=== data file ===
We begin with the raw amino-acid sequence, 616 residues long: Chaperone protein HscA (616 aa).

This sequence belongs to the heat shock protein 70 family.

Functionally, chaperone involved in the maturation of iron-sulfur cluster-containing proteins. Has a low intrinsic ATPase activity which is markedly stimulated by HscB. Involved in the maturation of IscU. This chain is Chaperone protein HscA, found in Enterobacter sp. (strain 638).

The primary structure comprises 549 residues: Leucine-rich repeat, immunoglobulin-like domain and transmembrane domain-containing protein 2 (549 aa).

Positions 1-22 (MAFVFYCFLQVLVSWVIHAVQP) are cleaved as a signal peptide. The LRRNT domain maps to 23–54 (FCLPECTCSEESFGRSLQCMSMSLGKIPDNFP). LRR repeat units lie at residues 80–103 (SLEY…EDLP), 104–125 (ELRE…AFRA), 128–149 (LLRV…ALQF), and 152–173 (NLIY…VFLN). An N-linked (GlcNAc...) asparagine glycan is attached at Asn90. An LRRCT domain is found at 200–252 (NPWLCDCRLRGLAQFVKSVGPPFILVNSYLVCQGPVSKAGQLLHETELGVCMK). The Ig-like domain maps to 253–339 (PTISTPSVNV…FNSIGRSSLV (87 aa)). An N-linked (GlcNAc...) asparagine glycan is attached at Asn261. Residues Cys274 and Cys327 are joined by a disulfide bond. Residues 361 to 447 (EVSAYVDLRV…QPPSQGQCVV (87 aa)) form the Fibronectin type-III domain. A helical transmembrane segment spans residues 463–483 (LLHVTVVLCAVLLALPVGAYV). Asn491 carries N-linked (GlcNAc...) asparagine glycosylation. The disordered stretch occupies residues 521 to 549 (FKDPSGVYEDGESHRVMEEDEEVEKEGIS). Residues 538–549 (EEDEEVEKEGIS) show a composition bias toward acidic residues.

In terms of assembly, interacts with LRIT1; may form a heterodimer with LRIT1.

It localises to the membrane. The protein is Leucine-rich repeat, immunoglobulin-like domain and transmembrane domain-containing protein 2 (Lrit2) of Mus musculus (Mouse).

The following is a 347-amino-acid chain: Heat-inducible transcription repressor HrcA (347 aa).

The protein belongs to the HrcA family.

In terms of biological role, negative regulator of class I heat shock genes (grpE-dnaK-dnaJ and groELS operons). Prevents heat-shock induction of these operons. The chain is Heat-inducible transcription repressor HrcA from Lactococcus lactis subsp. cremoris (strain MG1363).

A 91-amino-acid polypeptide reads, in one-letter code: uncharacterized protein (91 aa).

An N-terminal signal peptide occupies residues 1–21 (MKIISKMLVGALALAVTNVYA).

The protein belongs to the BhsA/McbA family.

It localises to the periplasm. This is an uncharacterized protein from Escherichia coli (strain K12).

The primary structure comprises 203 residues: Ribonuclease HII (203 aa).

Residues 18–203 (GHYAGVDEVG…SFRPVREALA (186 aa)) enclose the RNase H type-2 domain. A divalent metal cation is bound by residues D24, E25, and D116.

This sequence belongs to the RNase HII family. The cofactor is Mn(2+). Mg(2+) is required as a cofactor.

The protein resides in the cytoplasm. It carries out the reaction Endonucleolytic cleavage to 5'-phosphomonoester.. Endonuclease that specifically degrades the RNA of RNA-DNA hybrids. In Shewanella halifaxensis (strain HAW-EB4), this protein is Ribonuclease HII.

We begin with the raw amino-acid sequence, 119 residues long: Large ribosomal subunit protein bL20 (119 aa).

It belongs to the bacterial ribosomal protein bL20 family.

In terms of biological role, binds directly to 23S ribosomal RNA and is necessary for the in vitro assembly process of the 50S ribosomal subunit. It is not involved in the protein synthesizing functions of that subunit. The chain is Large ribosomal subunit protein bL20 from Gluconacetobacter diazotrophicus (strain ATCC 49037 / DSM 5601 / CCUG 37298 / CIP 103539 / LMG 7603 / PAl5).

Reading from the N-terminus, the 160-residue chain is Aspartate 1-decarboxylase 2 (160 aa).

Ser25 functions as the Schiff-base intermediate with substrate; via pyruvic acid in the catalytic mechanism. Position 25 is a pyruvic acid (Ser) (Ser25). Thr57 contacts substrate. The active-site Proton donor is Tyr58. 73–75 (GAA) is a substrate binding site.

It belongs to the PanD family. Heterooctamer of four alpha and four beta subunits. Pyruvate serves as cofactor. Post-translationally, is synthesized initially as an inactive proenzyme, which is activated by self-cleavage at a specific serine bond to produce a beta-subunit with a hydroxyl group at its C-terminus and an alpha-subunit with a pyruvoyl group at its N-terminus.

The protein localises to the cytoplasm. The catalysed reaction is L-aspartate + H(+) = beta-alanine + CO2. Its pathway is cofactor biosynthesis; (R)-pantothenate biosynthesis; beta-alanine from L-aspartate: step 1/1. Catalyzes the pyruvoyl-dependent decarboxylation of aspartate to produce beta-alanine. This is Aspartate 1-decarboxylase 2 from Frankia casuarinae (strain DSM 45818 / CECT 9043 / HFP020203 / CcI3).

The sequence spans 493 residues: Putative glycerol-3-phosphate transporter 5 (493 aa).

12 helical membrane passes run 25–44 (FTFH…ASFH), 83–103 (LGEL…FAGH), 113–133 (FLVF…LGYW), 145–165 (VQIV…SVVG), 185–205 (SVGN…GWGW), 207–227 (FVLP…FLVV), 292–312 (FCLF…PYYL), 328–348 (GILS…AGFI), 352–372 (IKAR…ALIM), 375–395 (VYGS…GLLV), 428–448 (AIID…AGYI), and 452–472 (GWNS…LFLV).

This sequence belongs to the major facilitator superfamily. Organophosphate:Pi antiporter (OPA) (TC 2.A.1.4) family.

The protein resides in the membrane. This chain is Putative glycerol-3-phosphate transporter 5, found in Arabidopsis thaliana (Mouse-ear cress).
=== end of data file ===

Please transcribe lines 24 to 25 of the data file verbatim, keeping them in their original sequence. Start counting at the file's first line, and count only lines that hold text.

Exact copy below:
It belongs to the PanD family. Heterooctamer of four alpha and four beta subunits. Pyruvate serves as cofactor. Post-translationally, is synthesized initially as an inactive proenzyme, which is activated by self-cleavage at a specific serine bond to produce a beta-subunit with a hydroxyl group at its C-terminus and an alpha-subunit with a pyruvoyl group at its N-terminus.

The protein localises to the cytoplasm. The catalysed reaction is L-aspartate + H(+) = beta-alanine + CO2. Its pathway is cofactor biosynthesis; (R)-pantothenate biosynthesis; beta-alanine from L-aspartate: step 1/1. Catalyzes the pyruvoyl-dependent decarboxylation of aspartate to produce beta-alanine. This is Aspartate 1-decarboxylase 2 from Frankia casuarinae (strain DSM 45818 / CECT 9043 / HFP020203 / CcI3).